When your dog is consistently crawling under the table when you say "Crawl", then increase the amount of space that he has to crawl under. To do this, start the line of treats at the point where your dog normally exits the table and continuing it outward for two more feet. Have your dog crawl under the table like before, but when he begins to exit the table space, place your arm in front of the table, right above where his head will be, so that he does not stand up, then remind him to "Crawl". When he gets to the end of the line of treats, then tell him "OK" and remove your arm while you praise him.
Have your dog practice crawling under both the table and your arm until he does not need to be reminded to continue crawling when he reaches your arm, and until he does not attempt to stand up with your arm in place. When he has reached this point, then remove the line of treats, and offer him two treats after he is told "OK" at the end of this trick.
Remove the table
When your dog will continue crawling with your arm above him, without the treat line, and without attempting to get up until he is told "OK", then remove the table from the trick. Place your arm in front of him at a low enough level that he has to get down and crawl to fit under it. With your arm in place, place one treat on the floor on the other side of your arm and command him to 'crawl'.
Remove your arm
When he will crawl under your arm consistently when told to, then remove the one treat and begin to raise your arm while he is crawling, so he is not depending on it anymore. If he attempts to get up when you raise it, then lower it back down to remind him to crawl, and then repeat raising it when he is crawling again. Do this until you can remove your arm right after you command him to 'crawl' and he will crawl until told "OK".
The Down Method
To begin, get your dog into the 'down' position. You can do this by luring him to the floor with a treat, or by commanding him to "down" if he knows the command.
Slide a treat
With your dog in the 'down' position, touch a treat to the floor between your dog's paws but do not let go of the treat. When your dog becomes very interested in the treat, tell your dog "Crawl", and slowly slide the treat across the floor, away from your dog. Keep the movement slow enough that your dog can continue to sniff or lick the treat while you slide it.
When your dog moves forward by even a couple of inches while trying to get the treat, praise him and give him the treat. If you dog tries to stand up, either place your arm over him, so that he touches your arm and lays back down, or if he has risen all of the way, then lure him back into the 'down' position with a treat or command him to "down", then repeat sliding the treat.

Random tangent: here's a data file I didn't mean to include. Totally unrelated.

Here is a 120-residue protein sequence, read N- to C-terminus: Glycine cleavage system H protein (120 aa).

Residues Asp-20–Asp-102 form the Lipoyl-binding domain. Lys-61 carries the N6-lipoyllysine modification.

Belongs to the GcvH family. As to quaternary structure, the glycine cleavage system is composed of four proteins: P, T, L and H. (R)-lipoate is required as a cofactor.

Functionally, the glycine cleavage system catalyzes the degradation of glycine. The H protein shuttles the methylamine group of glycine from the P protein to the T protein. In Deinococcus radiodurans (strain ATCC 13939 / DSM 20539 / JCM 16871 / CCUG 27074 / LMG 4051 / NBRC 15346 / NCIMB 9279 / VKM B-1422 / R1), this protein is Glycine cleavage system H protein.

Repeat the sliding process until your dog begins to crawl forward a few inches at a time, without trying to get up. Continue to reward forward attempts whenever you say "Crawl", requiring him to crawl gradually farther and farther by a couple of inches at a time, in order to receive the treat.
Space out the treats
When your dog can crawl forward two feet without attempting to stand up, then place the treat farther away. With your dog in the 'down' position, place the treat on the floor one foot away from your dog and tell him to "Crawl". If he crawls to the treat, then praise him while he is moving, and right before he reaches it tell him "OK" and allow him to eat it. If he attempts to stand up in order to walk over to it, then remove the treat and place him back in the 'down' position where he started, then try again. If he still attempts to get up after multiple tries, then go back a step to luring him with the treat. After several successful sliding practices, then try placing the treat away from him again.
When your dog can crawl forward without you moving the treat in front of him, gradually increase the distance that he must crawl before receiving the treat.
When your dog can crawl several feet, remove the treat from the ground. With the treat removed, tell your dog "Crawl". If he crawls without seeing a treat, then praise him while he is moving, and after three feet tell him "OK" and place a treat between his paws for him to eat. If he does not crawl, then remind him what to do by placing a treat on the ground after seven seconds has passed. Repeat this process until he begins to crawl before you have placed the treat.